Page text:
Because I don't know what else to say.

We sat together at the table. It was lunch time. We chose a table in the back, where there were less people, which I later felt thankful for as tears poured down my cheeks. I couldn't stop them, they just fell without provocation. I didn't eat.

I met her my first year of college. Instant friends. God, she's funny. To this day, even. It's her laugh. Her sense of humor. But we weren't laughing that day, not at all.

I noticed the signs almost immediately. She always talked about her mom, her little brother. A tattoo on the small of her back held her father's initials inside a tear drop. I never asked. What place was it of mine? But I didn't have to ask.

"Could you read over my paper?" she asked one afternoon. We shared a class together. Expository writing, I think. I don't remember my own paper topic, but you don't forget hers. Her paper set the scene, her father's funeral. She, only a sophomore in high school, read a poem, aloud, at his funeral. At 16 years old, she was burying her dad.

I don't remember specific details about the paper anymore. It's been six years. But I remember one, her father was murdered. And that day, at the lunch table, she told me why. Not so much why, as how a 16-year-old girl watches her mother fall to her knees at the front door when police officers awaken them from deep sleep to, regrettably, inform them that their husband and father had been killed.

Why is senseless. There is no why. People can ask, but what is the answer? Why does a man walk into his job, on the overnight shift, and shoot? Killing a 42-year-old father, husband, son? There is no why. That man also killed himself. He took the "why" with him.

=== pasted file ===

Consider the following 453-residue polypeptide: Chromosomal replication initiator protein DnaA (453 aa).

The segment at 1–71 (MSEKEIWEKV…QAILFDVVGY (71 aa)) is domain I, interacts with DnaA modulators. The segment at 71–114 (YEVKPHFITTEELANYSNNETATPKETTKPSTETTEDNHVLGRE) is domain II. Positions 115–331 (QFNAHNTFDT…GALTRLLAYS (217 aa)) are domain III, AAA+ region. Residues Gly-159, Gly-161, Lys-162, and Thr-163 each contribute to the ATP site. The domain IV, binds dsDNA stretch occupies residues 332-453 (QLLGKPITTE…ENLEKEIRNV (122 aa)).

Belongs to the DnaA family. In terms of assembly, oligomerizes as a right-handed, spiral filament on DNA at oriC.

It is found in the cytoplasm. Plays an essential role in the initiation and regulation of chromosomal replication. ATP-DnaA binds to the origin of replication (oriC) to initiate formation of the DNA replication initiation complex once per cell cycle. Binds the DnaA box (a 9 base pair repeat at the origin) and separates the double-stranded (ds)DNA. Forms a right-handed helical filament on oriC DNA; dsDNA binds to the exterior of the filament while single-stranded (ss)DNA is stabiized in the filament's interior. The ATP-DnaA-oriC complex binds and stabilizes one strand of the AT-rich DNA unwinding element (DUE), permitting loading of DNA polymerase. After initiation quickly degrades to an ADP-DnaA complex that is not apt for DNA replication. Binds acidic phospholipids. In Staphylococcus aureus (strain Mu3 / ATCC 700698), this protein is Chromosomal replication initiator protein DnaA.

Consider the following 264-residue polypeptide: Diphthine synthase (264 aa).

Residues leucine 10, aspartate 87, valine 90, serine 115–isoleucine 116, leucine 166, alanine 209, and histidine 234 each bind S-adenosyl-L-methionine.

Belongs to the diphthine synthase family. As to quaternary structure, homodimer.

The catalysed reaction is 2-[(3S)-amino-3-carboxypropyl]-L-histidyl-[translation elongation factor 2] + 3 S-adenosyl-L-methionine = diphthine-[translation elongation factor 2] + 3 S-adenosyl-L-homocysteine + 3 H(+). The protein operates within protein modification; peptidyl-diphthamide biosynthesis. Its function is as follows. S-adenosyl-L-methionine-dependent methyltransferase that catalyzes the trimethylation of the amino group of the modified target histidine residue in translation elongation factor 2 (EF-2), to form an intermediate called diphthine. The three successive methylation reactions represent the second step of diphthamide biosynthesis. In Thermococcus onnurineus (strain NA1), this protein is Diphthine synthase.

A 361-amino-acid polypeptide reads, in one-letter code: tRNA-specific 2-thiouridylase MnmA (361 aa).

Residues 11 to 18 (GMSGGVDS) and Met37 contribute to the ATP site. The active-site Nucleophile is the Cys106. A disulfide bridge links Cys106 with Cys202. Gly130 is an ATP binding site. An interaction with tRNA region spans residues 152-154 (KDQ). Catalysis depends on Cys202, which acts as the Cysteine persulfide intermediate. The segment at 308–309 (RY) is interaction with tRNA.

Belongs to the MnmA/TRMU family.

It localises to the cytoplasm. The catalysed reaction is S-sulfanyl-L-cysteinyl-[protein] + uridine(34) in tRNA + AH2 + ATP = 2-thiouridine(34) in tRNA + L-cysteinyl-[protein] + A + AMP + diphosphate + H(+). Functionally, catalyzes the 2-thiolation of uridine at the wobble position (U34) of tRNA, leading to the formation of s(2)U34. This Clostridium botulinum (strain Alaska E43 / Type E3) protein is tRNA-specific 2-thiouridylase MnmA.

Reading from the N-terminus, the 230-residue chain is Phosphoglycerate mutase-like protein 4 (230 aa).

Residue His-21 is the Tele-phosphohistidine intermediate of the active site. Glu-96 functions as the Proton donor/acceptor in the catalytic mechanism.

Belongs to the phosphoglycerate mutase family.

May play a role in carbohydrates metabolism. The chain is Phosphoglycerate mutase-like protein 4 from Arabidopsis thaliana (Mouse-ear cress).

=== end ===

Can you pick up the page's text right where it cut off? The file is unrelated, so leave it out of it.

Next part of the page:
This is the story she told me at the lunch table, between her own tears and mine. She told me about the comb, about the dollar bill, about the items her father had on him on his last night, now sealed in plastic bags. She held them in her hands. She told me about watching the news, watching police, officials, the coroner, moving in and out of the building in which her father had just lost his life. It was news now. Already. And she had to watch it on the television screen.

She told me things that, to this day, make me ache. Things that no 16-year-old daughter, sister should endure. I thought her stronger than me, but maybe she isn't. Maybe no one is strong enough. We're only human. It had been just a few years since it happened as we sat at the lunch table. I remember watching her. Watching her tell this story, a story so tragic I actually hurt. How did she do it?

It's been nine years, today, since she lost her father. And I'm thinking of her. And I know she's strong.